• Sun protection is very important.
  • Avoid direct contact with other persons during the period when the blisters are developing.
  • Try not to touch your eyes or genital area unless you have first washed your hands thoroughly.
  • Avoid oral sex during an episode as this can transmit the infection to the genitals.
  • Don’t touch reusable applicators (lipsticks, lip balms, skin protectants, lip moisturizers, etc) directly to the cold sore; apply with a finger or other applicator such as a cotton swab and wash or discard immediately, as appropriate.

You can’t cure or prevent cold sores, but you can take steps to reduce how often they occur and shorten the length of an outbreak. Cold sores often clear up without treatment in 7 to 10 days. Early treatment during the initial tingling or burning stage may stop the blister from forming, or help the cold sore heal faster once it has formed.

OTC
Non-prescription medications that contain Docosanal, such as Abreva, have been clinically proven to reduce both the symptoms (including pain and itching) and the length of the cold sore outbreak. Abreva is most effective if used at the first sign or symptom of a cold sore (prodromal stage). Abreva is applied five times a day from the time of the initial symptoms for up to 10 days.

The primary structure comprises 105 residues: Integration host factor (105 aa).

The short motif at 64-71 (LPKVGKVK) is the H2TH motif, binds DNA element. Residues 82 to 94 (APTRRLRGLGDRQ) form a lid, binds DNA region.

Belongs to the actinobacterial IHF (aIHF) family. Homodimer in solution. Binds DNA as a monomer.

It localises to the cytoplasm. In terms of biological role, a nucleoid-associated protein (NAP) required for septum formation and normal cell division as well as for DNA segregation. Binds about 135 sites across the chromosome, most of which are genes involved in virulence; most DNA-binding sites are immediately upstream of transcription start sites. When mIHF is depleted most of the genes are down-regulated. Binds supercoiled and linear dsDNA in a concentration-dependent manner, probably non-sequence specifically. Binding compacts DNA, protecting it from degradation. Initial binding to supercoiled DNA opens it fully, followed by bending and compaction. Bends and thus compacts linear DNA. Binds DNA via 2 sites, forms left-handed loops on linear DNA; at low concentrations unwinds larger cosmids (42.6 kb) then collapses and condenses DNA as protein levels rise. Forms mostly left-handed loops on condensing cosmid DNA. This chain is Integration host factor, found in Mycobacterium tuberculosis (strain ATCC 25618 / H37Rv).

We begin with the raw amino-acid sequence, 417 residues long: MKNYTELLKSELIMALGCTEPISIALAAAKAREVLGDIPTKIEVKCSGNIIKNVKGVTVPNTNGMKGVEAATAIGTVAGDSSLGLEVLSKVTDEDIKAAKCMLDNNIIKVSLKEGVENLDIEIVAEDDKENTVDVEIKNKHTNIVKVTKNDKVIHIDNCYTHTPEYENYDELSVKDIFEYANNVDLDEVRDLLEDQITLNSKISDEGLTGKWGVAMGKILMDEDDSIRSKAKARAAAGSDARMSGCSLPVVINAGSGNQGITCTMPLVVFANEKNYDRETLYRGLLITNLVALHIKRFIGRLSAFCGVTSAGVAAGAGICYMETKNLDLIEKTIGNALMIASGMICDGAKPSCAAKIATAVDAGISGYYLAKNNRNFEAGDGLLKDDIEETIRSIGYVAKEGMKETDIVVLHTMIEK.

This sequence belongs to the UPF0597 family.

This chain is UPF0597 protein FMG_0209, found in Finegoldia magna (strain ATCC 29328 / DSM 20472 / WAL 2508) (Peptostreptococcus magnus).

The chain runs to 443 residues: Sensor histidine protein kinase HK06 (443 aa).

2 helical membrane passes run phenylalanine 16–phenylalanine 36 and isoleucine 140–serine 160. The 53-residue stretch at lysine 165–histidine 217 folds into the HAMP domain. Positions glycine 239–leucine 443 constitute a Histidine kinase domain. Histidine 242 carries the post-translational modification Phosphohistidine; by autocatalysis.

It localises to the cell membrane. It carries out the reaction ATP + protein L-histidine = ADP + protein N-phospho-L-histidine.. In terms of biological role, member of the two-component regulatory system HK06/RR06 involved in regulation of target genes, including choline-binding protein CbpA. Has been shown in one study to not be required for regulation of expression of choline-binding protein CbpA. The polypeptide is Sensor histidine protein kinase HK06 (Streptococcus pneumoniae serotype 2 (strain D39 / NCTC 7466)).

Prescription
A doctor may prescribe antiviral topical medications such as Acyclovir (Zovirax), which has been shown to help reduce cold sore intensity and symptoms (including pain).Penciclovir is another prescription medication that can be effective when applied during the early signs of a cold sore, although it can also be useful in later stages. It helps cold sores heal on average in four and a half days.Valacyclovir (Valtrex) reduces the duration, healing time and pain of a cold sore. Valtrex is most effective if used at the first sign or symptom of a cold sore (prodromal stage). Valtrex, taken at a dose of 2grams at the prodrome and repeated 12 hours later, can even abort the outbreak.